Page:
Transnational Health and Social Care Arrangements

By dr. Meghann Ormond - The transnational health and social care arrangements project looks at how different transnationally mobile populations’ everyday and medical care needs are supported and met through cross-border configurations of formal (i.e., state, private and voluntary) and informal (i.e., family and community) care provision. How are home and destination countries’ diverse economic, social and political configurations being used to support these populations’ health and quality of life? And how are such practices and policies en/disabling cooperation between formal and informal care providers across borders? By examining the myriad ways in which health and social care responsibility increasingly get negotiated and distributed among different actors within and between countries, the project critically unpacks ingrained assumptions about the sources, directions, subjects and political value of care.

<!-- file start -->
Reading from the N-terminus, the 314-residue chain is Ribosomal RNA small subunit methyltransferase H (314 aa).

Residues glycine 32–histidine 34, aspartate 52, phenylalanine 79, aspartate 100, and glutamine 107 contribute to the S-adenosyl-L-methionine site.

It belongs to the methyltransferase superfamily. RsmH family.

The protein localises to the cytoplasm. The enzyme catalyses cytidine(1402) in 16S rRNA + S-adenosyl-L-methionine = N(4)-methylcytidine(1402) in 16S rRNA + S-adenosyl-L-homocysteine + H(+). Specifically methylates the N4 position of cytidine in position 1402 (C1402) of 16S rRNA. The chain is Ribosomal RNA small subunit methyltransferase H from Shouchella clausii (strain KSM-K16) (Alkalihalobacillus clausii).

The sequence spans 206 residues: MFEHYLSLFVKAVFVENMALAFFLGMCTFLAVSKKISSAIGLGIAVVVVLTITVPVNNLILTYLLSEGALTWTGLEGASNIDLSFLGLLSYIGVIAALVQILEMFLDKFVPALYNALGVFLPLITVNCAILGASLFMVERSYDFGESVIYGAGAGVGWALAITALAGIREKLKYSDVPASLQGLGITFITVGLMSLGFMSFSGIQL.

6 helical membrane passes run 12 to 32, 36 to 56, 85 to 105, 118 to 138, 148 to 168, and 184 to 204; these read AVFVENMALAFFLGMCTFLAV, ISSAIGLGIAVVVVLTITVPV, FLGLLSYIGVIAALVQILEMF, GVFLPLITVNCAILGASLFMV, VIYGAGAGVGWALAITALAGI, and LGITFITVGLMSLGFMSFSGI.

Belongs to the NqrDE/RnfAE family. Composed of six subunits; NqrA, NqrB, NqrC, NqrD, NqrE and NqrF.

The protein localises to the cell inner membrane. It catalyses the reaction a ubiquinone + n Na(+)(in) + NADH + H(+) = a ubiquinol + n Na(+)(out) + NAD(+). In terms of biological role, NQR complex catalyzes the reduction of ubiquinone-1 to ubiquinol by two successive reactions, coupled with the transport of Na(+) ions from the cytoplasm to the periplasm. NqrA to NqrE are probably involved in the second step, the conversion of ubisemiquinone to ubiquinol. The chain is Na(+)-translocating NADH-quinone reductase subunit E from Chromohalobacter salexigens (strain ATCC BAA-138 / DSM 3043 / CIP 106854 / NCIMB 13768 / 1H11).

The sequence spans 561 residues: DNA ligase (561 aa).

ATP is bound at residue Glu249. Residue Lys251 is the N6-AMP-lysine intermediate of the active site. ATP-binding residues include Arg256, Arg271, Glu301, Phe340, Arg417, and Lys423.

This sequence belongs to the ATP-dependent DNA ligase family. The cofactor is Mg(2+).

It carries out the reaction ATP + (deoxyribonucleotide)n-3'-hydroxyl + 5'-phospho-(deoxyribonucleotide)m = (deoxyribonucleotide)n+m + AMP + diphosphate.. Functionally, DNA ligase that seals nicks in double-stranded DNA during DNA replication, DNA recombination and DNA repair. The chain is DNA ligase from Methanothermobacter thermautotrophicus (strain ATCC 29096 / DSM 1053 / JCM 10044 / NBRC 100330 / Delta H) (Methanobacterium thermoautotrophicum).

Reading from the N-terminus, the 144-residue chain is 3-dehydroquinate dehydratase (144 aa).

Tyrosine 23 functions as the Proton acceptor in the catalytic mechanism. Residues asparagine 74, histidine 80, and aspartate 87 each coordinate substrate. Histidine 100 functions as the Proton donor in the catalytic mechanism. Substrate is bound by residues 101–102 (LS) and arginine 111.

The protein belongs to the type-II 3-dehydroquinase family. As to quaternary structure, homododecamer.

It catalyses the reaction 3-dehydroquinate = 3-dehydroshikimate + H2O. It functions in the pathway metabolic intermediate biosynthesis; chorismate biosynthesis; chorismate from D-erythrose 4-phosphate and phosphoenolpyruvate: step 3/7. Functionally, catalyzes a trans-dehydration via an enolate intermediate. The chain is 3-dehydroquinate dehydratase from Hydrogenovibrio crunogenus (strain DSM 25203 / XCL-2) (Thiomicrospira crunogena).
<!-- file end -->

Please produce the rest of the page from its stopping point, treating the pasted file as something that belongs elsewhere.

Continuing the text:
The project focuses on three different transnationally-mobile populations:

- International medical travellers (IMT): With more people crossing national borders in the pursuit of health care every day, such flows serve to challenge popular assumptions about who provides and receives care since they inverse and diversify previously taken-for-granted directionalities of care;

- International retirement migrants (IRM): As the growing recruitment of foreign health, residential and domestic care workers in many rapidly-ageing countries attests, the management of elder care needs extends already well beyond national borders. This study examines another emerging yet under-explored facet of this increasingly transnational approach to redistributing elder care: older people remaining in, or relocating to, international retirement destinations as they grow more physically and economically vulnerable;

- Expatriates: Much has been written on economic migrant and refugee health issues with regard to (the barriers to) access to health care in their places of residence and of origin. However, because of their relatively privileged socio-economic and politico-legal status compared with other categories of mobile peoples, little attention has been given to expatriates' health and social care needs and experiences.

In collaboration with:
Leeds University (UK)
Rikkyo University (Japan)
Simon Fraser University (Canada)
University of Malaya (Malaysia)
University of York (UK)
University of Zurich (Switzerland)

Research team:
dr. ME (Meghann) Ormond